We had an ice cream social for Administrative Professionals Day in April. I made sure I told one of the secretaries that I loved the artistic way she made spreadsheets.
We had a pot luck for Pride in Food Service Week in February. I brought some Dunkin Donuts.
For National Nurses Appreciation Week we had a big party complete with catered food. I wore white that day.
And during National Social Workers Month there were coffee and muffins every morning for a week. I tried to not act too crazy around the counselors.
I loved National Nursing Assistants Week in June because we ate all week and most of them are really nice.
I especially like Payroll Appreciation Week in September. You can’t be too nice to the payroll people.
There’s even crabby coworker day (Oct 27)which is so much fun until you come back from lunch and find some dead flowers on your desk. “Hey whoever put them there, I’m not crabby, I’m just stressed out!”
The day wore on, my feet hurt and I was tired of holding my stomach in. I watched the door for the balloons or cake or dancing clowns, but finally a co-worker came in and said,”hey, tell your volunteers thanks from me.”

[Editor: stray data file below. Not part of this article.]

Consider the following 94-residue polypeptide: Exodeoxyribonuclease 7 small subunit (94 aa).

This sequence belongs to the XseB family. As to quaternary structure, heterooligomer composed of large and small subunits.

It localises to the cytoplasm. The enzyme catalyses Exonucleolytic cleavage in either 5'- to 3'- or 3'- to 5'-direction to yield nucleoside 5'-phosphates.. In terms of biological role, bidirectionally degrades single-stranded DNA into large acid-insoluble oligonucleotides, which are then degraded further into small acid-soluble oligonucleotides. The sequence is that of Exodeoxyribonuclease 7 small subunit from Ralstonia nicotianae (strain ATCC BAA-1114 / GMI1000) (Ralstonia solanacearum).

Like I said, we should have a day of our own. Maybe it could be called, “Hey, for once, just throw me a bone day”
But, maybe this year will be different. I’m not going to dress up, but will practice a surprised look. Actually, good news, I won’t have to practice that!
Have a happy International Volunteer Manager Appreciation Day everyone!
My friend, Ellie is the sole volunteer coordinator at a large hospital complex. She oversees 500 giving souls who run the gift shop, man the information desks, fill ice water, organize fund-raising events, staff waiting rooms, help cashier at the coffee shop and other as sundry jobs. The hospital auxiliary is the governing body for the volunteers, so Ellie does have help in the form of a volunteer hierarchy. Because she is the only volunteer manager, Ellie has to rely on educating the various hospital departments’ staff on how to work with volunteers. It is exhausting and Ellie tells me that some departments are exemplary at treating volunteers, while others just don’t get it at all.